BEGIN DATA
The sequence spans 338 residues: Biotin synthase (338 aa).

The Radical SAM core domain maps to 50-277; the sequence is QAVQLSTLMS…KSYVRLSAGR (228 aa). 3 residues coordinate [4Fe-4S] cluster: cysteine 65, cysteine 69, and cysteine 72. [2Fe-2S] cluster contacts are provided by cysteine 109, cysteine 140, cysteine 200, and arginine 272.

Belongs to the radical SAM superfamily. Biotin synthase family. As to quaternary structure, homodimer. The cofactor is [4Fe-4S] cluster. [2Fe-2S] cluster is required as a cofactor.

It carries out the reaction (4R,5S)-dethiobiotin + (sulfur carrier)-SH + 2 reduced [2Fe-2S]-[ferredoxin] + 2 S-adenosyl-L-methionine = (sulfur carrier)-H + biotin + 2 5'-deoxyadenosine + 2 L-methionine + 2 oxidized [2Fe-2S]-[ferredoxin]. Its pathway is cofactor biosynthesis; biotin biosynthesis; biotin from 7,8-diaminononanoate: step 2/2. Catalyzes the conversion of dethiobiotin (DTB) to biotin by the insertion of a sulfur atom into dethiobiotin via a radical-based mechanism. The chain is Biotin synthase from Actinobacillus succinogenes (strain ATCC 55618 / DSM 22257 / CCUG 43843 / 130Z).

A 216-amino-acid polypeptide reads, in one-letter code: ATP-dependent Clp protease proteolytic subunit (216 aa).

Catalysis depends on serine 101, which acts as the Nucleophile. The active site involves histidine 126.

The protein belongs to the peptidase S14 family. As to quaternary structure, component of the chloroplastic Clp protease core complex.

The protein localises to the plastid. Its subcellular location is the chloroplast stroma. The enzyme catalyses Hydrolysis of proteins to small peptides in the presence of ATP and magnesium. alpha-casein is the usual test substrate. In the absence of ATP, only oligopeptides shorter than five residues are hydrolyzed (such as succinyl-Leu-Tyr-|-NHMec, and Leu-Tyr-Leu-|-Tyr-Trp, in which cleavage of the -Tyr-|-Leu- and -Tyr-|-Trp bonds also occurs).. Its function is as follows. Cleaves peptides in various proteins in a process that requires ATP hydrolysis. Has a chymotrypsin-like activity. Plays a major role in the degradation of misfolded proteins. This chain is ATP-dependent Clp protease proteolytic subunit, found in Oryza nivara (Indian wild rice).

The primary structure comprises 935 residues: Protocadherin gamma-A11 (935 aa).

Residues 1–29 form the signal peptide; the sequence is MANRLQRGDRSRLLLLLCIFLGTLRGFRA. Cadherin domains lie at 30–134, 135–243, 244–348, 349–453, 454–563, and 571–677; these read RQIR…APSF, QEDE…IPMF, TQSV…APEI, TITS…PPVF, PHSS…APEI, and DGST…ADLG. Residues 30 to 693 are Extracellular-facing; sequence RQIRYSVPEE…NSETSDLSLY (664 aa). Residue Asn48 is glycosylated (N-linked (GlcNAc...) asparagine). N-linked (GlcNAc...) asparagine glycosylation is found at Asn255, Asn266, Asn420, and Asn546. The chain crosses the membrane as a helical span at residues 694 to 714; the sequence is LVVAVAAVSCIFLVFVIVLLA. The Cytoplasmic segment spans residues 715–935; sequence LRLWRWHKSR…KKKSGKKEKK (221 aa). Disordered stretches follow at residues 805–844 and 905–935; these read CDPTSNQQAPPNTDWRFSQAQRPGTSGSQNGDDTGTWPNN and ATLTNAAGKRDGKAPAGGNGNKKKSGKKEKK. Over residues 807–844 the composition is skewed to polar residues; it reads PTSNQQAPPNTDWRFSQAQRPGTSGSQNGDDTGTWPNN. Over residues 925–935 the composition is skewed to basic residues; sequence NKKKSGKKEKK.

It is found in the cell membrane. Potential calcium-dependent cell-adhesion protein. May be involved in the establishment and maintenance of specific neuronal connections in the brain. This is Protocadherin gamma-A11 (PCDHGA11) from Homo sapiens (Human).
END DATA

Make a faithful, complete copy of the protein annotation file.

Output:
The sequence spans 338 residues: Biotin synthase (338 aa).

The Radical SAM core domain maps to 50-277; the sequence is QAVQLSTLMS…KSYVRLSAGR (228 aa). 3 residues coordinate [4Fe-4S] cluster: cysteine 65, cysteine 69, and cysteine 72. [2Fe-2S] cluster contacts are provided by cysteine 109, cysteine 140, cysteine 200, and arginine 272.

Belongs to the radical SAM superfamily. Biotin synthase family. As to quaternary structure, homodimer. The cofactor is [4Fe-4S] cluster. [2Fe-2S] cluster is required as a cofactor.

It carries out the reaction (4R,5S)-dethiobiotin + (sulfur carrier)-SH + 2 reduced [2Fe-2S]-[ferredoxin] + 2 S-adenosyl-L-methionine = (sulfur carrier)-H + biotin + 2 5'-deoxyadenosine + 2 L-methionine + 2 oxidized [2Fe-2S]-[ferredoxin]. Its pathway is cofactor biosynthesis; biotin biosynthesis; biotin from 7,8-diaminononanoate: step 2/2. Catalyzes the conversion of dethiobiotin (DTB) to biotin by the insertion of a sulfur atom into dethiobiotin via a radical-based mechanism. The chain is Biotin synthase from Actinobacillus succinogenes (strain ATCC 55618 / DSM 22257 / CCUG 43843 / 130Z).

A 216-amino-acid polypeptide reads, in one-letter code: ATP-dependent Clp protease proteolytic subunit (216 aa).

Catalysis depends on serine 101, which acts as the Nucleophile. The active site involves histidine 126.

The protein belongs to the peptidase S14 family. As to quaternary structure, component of the chloroplastic Clp protease core complex.

The protein localises to the plastid. Its subcellular location is the chloroplast stroma. The enzyme catalyses Hydrolysis of proteins to small peptides in the presence of ATP and magnesium. alpha-casein is the usual test substrate. In the absence of ATP, only oligopeptides shorter than five residues are hydrolyzed (such as succinyl-Leu-Tyr-|-NHMec, and Leu-Tyr-Leu-|-Tyr-Trp, in which cleavage of the -Tyr-|-Leu- and -Tyr-|-Trp bonds also occurs).. Its function is as follows. Cleaves peptides in various proteins in a process that requires ATP hydrolysis. Has a chymotrypsin-like activity. Plays a major role in the degradation of misfolded proteins. This chain is ATP-dependent Clp protease proteolytic subunit, found in Oryza nivara (Indian wild rice).

The primary structure comprises 935 residues: Protocadherin gamma-A11 (935 aa).

Residues 1–29 form the signal peptide; the sequence is MANRLQRGDRSRLLLLLCIFLGTLRGFRA. Cadherin domains lie at 30–134, 135–243, 244–348, 349–453, 454–563, and 571–677; these read RQIR…APSF, QEDE…IPMF, TQSV…APEI, TITS…PPVF, PHSS…APEI, and DGST…ADLG. Residues 30 to 693 are Extracellular-facing; sequence RQIRYSVPEE…NSETSDLSLY (664 aa). Residue Asn48 is glycosylated (N-linked (GlcNAc...) asparagine). N-linked (GlcNAc...) asparagine glycosylation is found at Asn255, Asn266, Asn420, and Asn546. The chain crosses the membrane as a helical span at residues 694 to 714; the sequence is LVVAVAAVSCIFLVFVIVLLA. The Cytoplasmic segment spans residues 715–935; sequence LRLWRWHKSR…KKKSGKKEKK (221 aa). Disordered stretches follow at residues 805–844 and 905–935; these read CDPTSNQQAPPNTDWRFSQAQRPGTSGSQNGDDTGTWPNN and ATLTNAAGKRDGKAPAGGNGNKKKSGKKEKK. Over residues 807–844 the composition is skewed to polar residues; it reads PTSNQQAPPNTDWRFSQAQRPGTSGSQNGDDTGTWPNN. Over residues 925–935 the composition is skewed to basic residues; sequence NKKKSGKKEKK.

It is found in the cell membrane. Potential calcium-dependent cell-adhesion protein. May be involved in the establishment and maintenance of specific neuronal connections in the brain. This is Protocadherin gamma-A11 (PCDHGA11) from Homo sapiens (Human).